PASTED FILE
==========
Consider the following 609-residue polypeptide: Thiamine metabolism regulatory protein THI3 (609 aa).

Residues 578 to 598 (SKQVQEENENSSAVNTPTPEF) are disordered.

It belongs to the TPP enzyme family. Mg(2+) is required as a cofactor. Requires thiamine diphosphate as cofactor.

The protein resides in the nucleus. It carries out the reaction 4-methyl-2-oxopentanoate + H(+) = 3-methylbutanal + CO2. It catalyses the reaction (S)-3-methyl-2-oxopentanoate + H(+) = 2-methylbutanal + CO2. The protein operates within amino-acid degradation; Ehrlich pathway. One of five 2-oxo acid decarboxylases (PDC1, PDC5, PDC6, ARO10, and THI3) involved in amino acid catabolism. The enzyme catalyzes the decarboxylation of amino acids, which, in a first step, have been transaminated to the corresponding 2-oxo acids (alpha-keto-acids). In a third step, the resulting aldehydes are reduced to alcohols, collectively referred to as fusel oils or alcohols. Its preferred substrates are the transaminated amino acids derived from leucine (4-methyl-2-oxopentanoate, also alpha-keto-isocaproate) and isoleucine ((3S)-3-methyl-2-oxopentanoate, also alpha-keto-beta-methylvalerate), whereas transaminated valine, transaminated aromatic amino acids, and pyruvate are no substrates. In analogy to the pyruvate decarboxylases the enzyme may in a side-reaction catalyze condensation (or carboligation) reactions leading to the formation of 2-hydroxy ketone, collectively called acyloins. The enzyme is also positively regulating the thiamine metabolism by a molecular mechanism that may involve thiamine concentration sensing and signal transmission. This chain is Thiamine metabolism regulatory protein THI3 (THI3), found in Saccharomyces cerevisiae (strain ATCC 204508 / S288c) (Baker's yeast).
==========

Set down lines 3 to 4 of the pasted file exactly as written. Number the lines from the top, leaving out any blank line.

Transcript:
It belongs to the TPP enzyme family. Mg(2+) is required as a cofactor. Requires thiamine diphosphate as cofactor.

The protein resides in the nucleus. It carries out the reaction 4-methyl-2-oxopentanoate + H(+) = 3-methylbutanal + CO2. It catalyses the reaction (S)-3-methyl-2-oxopentanoate + H(+) = 2-methylbutanal + CO2. The protein operates within amino-acid degradation; Ehrlich pathway. One of five 2-oxo acid decarboxylases (PDC1, PDC5, PDC6, ARO10, and THI3) involved in amino acid catabolism. The enzyme catalyzes the decarboxylation of amino acids, which, in a first step, have been transaminated to the corresponding 2-oxo acids (alpha-keto-acids). In a third step, the resulting aldehydes are reduced to alcohols, collectively referred to as fusel oils or alcohols. Its preferred substrates are the transaminated amino acids derived from leucine (4-methyl-2-oxopentanoate, also alpha-keto-isocaproate) and isoleucine ((3S)-3-methyl-2-oxopentanoate, also alpha-keto-beta-methylvalerate), whereas transaminated valine, transaminated aromatic amino acids, and pyruvate are no substrates. In analogy to the pyruvate decarboxylases the enzyme may in a side-reaction catalyze condensation (or carboligation) reactions leading to the formation of 2-hydroxy ketone, collectively called acyloins. The enzyme is also positively regulating the thiamine metabolism by a molecular mechanism that may involve thiamine concentration sensing and signal transmission. This chain is Thiamine metabolism regulatory protein THI3 (THI3), found in Saccharomyces cerevisiae (strain ATCC 204508 / S288c) (Baker's yeast).